I've now made all the sandwiches from Clotilde Dusoulier's Chocolate and Zucchini
cookbook, and it gets an A+ for sandwiches. In my view, any book that reminds me how good homemade sandwiches are, how you can get protein, starch, vegetable, and salad in a single easy, cheap package and call it dinner deserves a gold star.
pan bagnat. Classic Provencal sandwich featuring tuna, tomato, olives, olive oil, and greens on baguette. (Or focaccia.) Wet, zesty, refreshing. Much loved by all. I'll make this again for sure.
curried turkey sandwich
. Turkey chopped and mixed with curry powder, goat cheese, and raisins. Yellow and softly spicy. Much loved by my husband and me, but not Owen, who objected to the raisins. He is silly. I'll make this again after Thanksgiving.
cantal cheese sandwich with mushrooms. My personal favorite. You cook cremini mushrooms until soft and broil them on bread with cheese. (She calls for cantal, which I've never encountered, so I used tomme.) Much loved by all. Owen apparently didn't notice he was eating mushrooms. I'll make this again.
And last night I served her sardine club sandwich. You spread toast with tomato jam (she offers a recipe, but I used the leftover jam from last month's Mourad dinner), goat cheese, and mashed sardines. Add some greenery. She calls for an extra slice of bread in the middle of all this, but I skipped that. Very tasty, though I probably won't make it again as Isabel wanted to eat neither sardines nor tomato jam.
I also baked an excellent ricotta poundcake from Dolce Italiano
last week. Ricotta is strange. It's so bland on its own, and yet baked in this cake you could taste it clearly through the sugar, butter, vanilla and eggs. This is a wonderful cake. You should make it. The recipe is here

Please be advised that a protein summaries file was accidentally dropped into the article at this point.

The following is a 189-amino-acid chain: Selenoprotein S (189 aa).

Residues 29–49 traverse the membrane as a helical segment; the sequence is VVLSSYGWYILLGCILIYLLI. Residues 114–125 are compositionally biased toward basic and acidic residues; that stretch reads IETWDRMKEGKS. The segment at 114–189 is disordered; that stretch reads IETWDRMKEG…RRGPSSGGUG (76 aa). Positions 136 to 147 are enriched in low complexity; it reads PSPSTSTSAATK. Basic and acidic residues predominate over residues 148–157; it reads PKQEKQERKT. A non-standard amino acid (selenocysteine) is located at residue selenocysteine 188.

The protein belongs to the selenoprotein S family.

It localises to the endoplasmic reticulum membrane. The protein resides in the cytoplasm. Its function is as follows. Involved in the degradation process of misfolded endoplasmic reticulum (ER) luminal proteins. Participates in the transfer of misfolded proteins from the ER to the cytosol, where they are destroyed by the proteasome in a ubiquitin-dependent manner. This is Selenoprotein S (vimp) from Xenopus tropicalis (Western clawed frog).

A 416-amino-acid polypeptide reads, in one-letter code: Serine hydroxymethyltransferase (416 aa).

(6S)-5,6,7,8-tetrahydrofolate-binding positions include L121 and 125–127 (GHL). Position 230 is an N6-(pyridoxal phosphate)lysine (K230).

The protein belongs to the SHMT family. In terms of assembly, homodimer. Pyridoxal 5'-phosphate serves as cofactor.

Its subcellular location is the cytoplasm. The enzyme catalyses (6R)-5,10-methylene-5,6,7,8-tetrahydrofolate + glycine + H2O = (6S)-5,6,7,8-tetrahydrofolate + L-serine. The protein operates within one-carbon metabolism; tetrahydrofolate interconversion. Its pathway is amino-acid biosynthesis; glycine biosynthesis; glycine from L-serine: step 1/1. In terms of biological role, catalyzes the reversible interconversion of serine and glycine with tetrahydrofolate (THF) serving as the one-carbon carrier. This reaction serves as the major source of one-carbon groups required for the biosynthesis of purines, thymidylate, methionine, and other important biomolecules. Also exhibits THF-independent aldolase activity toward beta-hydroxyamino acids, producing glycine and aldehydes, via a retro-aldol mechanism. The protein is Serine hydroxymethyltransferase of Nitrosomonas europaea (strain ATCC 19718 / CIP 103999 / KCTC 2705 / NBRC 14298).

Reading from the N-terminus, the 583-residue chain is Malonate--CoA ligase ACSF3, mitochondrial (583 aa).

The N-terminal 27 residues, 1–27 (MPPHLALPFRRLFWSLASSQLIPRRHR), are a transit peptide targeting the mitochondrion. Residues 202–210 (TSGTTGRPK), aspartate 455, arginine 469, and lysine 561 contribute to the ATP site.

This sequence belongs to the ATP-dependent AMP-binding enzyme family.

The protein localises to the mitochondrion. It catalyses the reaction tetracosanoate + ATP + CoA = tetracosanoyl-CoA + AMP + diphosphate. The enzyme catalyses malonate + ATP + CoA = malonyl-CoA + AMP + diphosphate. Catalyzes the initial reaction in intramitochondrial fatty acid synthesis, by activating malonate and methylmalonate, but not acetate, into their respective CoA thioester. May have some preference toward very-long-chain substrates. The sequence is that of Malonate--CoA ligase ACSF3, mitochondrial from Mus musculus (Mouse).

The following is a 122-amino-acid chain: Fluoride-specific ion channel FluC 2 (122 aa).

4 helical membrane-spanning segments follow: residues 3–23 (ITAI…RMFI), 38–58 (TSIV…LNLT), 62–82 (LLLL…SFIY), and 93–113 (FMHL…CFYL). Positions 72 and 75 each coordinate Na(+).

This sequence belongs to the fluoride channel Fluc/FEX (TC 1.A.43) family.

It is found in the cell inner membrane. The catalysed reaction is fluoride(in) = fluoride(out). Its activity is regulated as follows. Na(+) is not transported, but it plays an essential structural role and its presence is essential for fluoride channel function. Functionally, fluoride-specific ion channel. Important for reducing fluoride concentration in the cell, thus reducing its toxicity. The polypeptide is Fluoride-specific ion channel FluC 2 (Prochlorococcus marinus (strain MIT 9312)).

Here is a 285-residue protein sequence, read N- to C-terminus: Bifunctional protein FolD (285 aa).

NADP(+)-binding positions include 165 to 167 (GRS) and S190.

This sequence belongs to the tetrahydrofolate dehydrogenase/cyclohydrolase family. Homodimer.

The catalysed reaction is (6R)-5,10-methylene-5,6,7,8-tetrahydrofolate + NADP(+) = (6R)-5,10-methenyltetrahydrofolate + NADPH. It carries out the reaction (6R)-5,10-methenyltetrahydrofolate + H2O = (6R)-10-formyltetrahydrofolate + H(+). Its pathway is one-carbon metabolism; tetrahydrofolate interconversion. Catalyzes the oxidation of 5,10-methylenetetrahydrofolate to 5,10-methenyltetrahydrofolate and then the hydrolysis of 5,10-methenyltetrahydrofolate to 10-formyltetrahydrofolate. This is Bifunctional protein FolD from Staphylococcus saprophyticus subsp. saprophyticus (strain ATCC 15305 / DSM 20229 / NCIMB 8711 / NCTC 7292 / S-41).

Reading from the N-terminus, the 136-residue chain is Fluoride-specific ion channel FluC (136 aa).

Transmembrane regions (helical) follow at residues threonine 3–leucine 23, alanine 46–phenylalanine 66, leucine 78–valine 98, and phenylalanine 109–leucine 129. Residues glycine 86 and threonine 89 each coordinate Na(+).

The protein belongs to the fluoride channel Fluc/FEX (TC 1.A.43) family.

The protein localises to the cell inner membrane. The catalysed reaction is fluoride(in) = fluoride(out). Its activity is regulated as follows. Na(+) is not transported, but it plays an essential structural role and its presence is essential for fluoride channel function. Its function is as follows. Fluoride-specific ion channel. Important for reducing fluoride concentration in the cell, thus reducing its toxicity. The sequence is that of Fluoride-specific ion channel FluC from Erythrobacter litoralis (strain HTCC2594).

It looked like this on the first day:
And like this on the second:
And I hardly ate any! As you can see, I baked it in a bundt pan rather than a loaf pan. I also omitted the vanilla bean and used 1 tablespoon of vanilla, and as I didn't have cake flour, I used all-purpose.
I also reviewed a book
for the first time in ages.
On another subject -- perhaps more exciting than sandwiches and poundcake? you think? -- I cooked in front of TV cameras all day Thursday and Friday. The Food Network was making a so-called "sizzle tape" to see if my eccentric cooking life and mild personality have any TV potential.
Whatever! It was fun. I made Nancy Silverton's pizza dough (the best), pizza, marinara sauce, goat's milk mozzarella (not my best; Natalie's milk was off), chevre
, pesto, graham crackers, frozen yogurt, flour tortillas, pork-apple sausage patties, croutons, salad. I also milked the goat, talked incessantly, pretended to collect eggs, applied and reapplied lipstick, ate, opined, served a big dinner to my extended family, wished I weighed 12 pounds less.
One of the cameramen said I had "real kitchen swagger." That made my week.
Then everyone left. Yesterday morning, Owen and I returned to work on the oven. Props to friends Melanie, Tom, and Isaiah for helping mix disgusting, squelching cob with their feet. Twas no walk in the park.
|75% of my crew|
I'm thinking everyone is bored hearing about my oven. Well, it will stop soon. We've put down the clay sub-floor, built a cob wall around it for insulation, and today we'll put down the actual oven floor, construct a brick arch for the door, and, if we're energetic, build the sand dome and cover it with cob. Then it's a sprint to the finish line.
I mean, really, what does Nigella
have that I don't?
| Oh, be quiet.|